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Something in my brain has gone horribly wrong

  1. Oct 26, 2007 #1
    This is an extremely easy concept that for some reason is destroying my life right now.

    It just came up in a physics problem that I posted elsewhere.

    I have a cube of side length .6m So the area of one side is (.6)^2=
    .36m^2

    This does not agree with me. If it were of side length 6 then A=6^2=36.

    This makes sense. 36>6. But .36<.6

    Same with volume 6^3=216>6........but .6^3=.216<.6

    what gives? What the hell is wrong with me/this?

    Casey
     
  2. jcsd
  3. Oct 26, 2007 #2

    cristo

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    It's just the units that you're using. If you think of a cube of sides 60cm, then the area of one side would be 3600cm^2. Now, converting into metres; 1m^2=(100cm)*(100cm)=10,000cm^2, so 3600cm^2=3600/10000 m^2=0.36m^2.
     
  4. Oct 26, 2007 #3
    Maybe I need to sleep on it, but I still don't see how the number of units squared can be less than the number of units in 1 dimension.
     
  5. Oct 26, 2007 #4
    ....maybe I see it now...darn, now I have NO idea what is wrong in my physics problem:yuck:

    Casey
     
  6. Oct 26, 2007 #5

    Gokul43201

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    It seems your question can be reduced to a problem with accepting that for all positive n, n > 1 => n2 > n and n < 1 => n2 < n.

    Does restating your confusion in the above terms help clear some fog?
     
  7. Oct 27, 2007 #6

    Integral

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    You are trying to compare .6m a length to .36m2 an area. This is an apples to oranges comparison, there is no way that a length can be greater then, less then, or even equal to a length.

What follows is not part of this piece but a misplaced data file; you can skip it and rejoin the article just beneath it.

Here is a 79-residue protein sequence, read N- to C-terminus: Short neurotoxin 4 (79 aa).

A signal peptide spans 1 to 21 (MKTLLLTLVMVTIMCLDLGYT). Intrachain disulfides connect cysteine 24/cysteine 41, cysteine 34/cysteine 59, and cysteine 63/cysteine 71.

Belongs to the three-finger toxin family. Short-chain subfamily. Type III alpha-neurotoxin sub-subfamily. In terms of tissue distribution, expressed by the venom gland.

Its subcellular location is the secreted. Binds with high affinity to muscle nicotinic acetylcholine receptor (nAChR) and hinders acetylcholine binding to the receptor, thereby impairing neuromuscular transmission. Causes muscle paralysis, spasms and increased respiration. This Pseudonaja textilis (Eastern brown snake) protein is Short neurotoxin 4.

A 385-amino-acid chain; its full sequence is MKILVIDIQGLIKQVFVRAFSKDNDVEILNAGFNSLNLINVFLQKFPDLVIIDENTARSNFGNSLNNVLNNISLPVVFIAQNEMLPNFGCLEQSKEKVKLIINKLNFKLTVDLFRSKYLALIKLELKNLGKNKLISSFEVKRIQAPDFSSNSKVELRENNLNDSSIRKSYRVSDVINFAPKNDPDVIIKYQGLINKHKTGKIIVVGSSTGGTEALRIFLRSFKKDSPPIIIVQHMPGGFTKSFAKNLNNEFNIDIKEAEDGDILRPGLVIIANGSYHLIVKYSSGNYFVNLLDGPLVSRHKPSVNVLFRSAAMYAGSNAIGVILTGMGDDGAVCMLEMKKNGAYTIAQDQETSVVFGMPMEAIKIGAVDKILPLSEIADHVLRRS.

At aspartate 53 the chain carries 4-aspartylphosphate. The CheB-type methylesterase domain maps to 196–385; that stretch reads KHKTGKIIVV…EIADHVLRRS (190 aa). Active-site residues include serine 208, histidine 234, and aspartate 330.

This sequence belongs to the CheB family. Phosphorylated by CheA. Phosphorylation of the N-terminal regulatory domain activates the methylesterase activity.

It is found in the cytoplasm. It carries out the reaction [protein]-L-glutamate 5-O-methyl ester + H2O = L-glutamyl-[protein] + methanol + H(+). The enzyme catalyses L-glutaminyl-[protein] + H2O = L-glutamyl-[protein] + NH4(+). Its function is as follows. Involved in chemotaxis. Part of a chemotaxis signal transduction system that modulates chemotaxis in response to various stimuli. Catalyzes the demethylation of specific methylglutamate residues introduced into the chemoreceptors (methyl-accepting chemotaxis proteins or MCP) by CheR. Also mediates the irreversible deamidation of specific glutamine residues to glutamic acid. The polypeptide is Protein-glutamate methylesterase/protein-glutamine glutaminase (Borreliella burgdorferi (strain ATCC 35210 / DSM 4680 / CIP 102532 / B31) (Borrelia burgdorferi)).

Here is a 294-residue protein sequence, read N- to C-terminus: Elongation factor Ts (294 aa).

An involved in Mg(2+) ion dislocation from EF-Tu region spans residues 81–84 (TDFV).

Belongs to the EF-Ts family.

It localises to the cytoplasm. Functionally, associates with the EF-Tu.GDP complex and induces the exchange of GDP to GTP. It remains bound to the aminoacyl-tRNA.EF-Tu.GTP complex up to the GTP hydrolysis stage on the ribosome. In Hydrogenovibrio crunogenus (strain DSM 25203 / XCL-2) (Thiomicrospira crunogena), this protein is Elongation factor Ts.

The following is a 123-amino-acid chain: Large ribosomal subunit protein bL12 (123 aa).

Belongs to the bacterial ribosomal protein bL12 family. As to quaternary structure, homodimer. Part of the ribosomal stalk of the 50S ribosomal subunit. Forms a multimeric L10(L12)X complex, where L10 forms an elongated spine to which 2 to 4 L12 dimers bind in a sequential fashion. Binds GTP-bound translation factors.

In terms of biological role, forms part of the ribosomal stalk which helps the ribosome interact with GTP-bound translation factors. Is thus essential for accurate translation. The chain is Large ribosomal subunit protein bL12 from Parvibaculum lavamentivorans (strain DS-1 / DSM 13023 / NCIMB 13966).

If you would take the time to draw a picture, I bet you will quickly agree that square .6m on a side is about 1/3 of a square 1m on a side.
     
    Last edited: Oct 27, 2007
  8. Oct 27, 2007 #7

    Gib Z

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    Remember, when you square it, your units also get squared. So basically before when it only took 100 cm for 1 m, now it takes 10,000 cm^2 for 1m^2.
     
  9. Oct 27, 2007 #8
    Yeah. I kid got beef with that too. I am not sure why yet...but I do.



    Did I just say got beef?

    Casey
     
  10. Oct 27, 2007 #9

    arildno

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    Dearly Missed

    Multiplying a number with another number that is less than 1 yields a number less than the first.
     
  11. Oct 27, 2007 #10

    HallsofIvy

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    Have you looked at a graph of y= x2 lately? For x< 1, it is below the line y= x. For x> 1, it is above. Of course, the curve and line cross at (0,0) and (1,1).
     
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